Medically Reviewed by Jacque Parker, RN
Last December I got the call that no one wants. The biopsy came back positive for prostate cancer. My world caved in. My brain shut down and my emotions ran to fear and depression. That word cancer brings with it fear. I couldn't help but think of how my mother died of pancreatic cancer. When you hear that word you feel your life collapse. Thoughts of pain and your own mortality try to shove their way into your brain.
I am one of the luckier ones. As it turns out prostate cancer is very treatable with a number of options. What I was fearing the most was not that I could die from this, but rather how would the treatment change my life? What would I lose? Would I ever be cured?
The questions and the decision process are a bit overwhelming but with the help and support of my wife I managed to get through them and decided on radiation treatments. I was scheduled for 28 treatments with an image guided beam radiation machine at a local cancer clinic.
At my first treatment they handed me this long list of side effects the treatment would cause. What a list! You name a function that happens below the belt and there was something on the list saying it would hurt, bleed, swell, itch or otherwise cause problems. There was even the possibility that at some point I wouldn't be able to work.
I'll admit that I was getting depressed and convinced that my life as I knew it was over.
But intellectually I knew it wasn't that bad and that I still had a life to live. I also remembered that this isn't the first medical problem I've had. All my adult life I have suffered from periodic attacks of gout. Painful at times - sometimes leaving me unable to even walk.
I have learned to live with that condition. I have the medications, a cane, crutches, and the knowledge to get through a gouty attack. Despite the attacks I have been able to live a full life and do things I love. Remembering that, I knew I could manage a few weeks of radiation.
It wasn't that simple, but the tools are similar, understand your limits, do what you can for yourself and ask for help when you need it. My wife and I put together a bit of a plan and talked about contingencies.
As it turns out, fatigue and depression were the real challenges of the treatment. There were physical problems but they were easily managed. The fatigue had a number of factors, the radiation, getting up early every day to have treatments before work, staying on the job during treatments and the emotional energy spent. Worry and fear really take a toll on the soul and my spirits dropped very low by the end.
Three things kept me going and kept me from becoming completely paralyzed by depression: my wife, my writing, and woodworking.
The hero in my story is my wife. She did everything - the house work, shopping, went with me to appointments and by the end was driving me to my treatments. She was my support and I don't know how I'd have gotten through without her. The key for me was to be honest with her about my needs and to constantly remind her how much she means to me.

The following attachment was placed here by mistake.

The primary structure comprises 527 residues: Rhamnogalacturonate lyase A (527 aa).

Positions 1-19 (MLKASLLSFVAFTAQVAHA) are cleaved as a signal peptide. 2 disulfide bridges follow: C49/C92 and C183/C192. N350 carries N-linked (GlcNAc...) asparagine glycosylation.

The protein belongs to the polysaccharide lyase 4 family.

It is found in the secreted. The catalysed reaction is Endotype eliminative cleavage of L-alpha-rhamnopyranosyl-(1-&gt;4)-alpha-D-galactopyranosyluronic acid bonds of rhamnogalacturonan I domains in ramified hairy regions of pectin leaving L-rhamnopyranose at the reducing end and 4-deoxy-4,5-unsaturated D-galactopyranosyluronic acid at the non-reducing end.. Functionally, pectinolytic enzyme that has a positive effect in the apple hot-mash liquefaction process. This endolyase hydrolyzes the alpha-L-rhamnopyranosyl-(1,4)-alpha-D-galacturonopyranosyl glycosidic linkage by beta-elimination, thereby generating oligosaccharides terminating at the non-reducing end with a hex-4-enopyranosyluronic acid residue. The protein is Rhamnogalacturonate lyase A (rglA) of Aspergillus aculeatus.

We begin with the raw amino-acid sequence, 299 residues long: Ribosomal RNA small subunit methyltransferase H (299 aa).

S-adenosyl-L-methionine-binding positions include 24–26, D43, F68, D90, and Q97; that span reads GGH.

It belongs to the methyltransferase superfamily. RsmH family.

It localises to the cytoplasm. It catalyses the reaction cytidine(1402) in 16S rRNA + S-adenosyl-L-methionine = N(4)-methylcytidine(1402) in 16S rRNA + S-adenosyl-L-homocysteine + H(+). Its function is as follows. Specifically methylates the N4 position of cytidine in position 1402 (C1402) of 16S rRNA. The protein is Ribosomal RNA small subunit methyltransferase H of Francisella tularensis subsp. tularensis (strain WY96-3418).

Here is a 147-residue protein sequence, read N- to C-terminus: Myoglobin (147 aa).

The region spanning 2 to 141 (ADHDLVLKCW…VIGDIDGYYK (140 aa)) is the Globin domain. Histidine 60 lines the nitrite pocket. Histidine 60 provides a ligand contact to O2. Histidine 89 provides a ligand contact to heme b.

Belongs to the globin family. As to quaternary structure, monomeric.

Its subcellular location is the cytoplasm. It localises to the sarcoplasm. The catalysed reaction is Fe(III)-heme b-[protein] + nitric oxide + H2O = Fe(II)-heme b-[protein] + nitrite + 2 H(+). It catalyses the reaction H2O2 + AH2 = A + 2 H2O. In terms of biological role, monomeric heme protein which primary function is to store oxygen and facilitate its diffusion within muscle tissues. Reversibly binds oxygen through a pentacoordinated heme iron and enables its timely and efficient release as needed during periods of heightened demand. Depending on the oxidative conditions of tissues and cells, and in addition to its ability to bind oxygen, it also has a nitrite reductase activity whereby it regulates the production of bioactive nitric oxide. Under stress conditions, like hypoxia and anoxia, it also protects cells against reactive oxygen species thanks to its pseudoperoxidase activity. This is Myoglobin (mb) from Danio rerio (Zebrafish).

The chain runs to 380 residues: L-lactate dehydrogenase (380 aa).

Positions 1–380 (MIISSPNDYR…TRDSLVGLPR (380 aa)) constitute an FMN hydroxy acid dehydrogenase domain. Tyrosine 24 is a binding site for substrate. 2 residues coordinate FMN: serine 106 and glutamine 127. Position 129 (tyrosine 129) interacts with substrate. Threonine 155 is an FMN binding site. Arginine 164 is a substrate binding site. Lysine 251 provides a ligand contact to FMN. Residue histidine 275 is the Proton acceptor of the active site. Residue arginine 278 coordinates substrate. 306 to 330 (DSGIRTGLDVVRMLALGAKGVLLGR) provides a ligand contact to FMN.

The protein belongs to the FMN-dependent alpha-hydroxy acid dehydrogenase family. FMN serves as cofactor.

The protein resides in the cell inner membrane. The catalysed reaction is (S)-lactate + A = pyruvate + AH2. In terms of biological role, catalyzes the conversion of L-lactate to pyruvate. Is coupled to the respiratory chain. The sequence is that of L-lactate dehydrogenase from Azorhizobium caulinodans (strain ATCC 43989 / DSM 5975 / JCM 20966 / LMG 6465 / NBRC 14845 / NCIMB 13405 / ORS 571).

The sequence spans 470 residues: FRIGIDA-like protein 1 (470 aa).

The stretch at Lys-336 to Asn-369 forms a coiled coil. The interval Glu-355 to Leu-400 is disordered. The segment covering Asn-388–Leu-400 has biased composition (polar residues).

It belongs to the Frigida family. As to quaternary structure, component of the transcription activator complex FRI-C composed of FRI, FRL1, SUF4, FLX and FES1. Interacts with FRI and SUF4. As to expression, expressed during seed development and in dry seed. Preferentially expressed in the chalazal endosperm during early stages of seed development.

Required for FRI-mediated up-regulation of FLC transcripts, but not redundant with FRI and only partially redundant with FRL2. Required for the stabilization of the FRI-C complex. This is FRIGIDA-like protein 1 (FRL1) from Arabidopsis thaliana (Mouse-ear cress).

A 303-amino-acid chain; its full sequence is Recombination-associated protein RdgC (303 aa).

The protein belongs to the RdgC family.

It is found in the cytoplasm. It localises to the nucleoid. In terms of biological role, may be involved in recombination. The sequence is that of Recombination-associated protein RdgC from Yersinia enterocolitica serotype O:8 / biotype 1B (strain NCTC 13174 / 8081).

In the past I've done a bit of writing and I even started a little blog last year but I never wrote much for it. I can't really say what drove me to it, but I felt the need to explore in writing what was going on with me during this time, so I wrote... and wrote and wrote.
During my treatments I've written more than I have in years. I aimed for just one goal in my writing: honesty. I wanted to record exactly what I was feeling and experiencing. Again my wife helped me by being my editor, correcting my typos and always helping me stay honest. I am not always good at expressing how I feel but I found through the exercise of writing I was able to share parts of me that I could never talk about.
Finally I had my marquetry (making pictures with wood veneers) and woodworking. Early in my treatments I had the physical strength to spend Saturdays immersed in my hobby. By the end I didn't have the energy to pick up tools and cut wood but I still wanted to do something.
Paper and pencil replaced saws and clamps. I spent the last weekend of my treatments sitting in my easy chair covered in a warm blanket and just drew - a table, a box, a drawer. I now have a few designs that I'll someday have the strength to make in my shop.
The future isn't clear and I have no real idea how this cancer will affect me in over the years ahead. It could be that this is the only time I'll have to deal with it, but there could be more treatments ahead. I won't know for several months, but until then I know the best approach is to just live every day.
Andrew Reynolds is married to a wonderful woman and works as a software engineer. His hobbies include blogging, woodworking, marquetry and hiking. He was recently diagnosed with prostate cancer and has had recurring gout attacks since he was 22. Visit his blog at http://www.andrewsviewoftheweek.com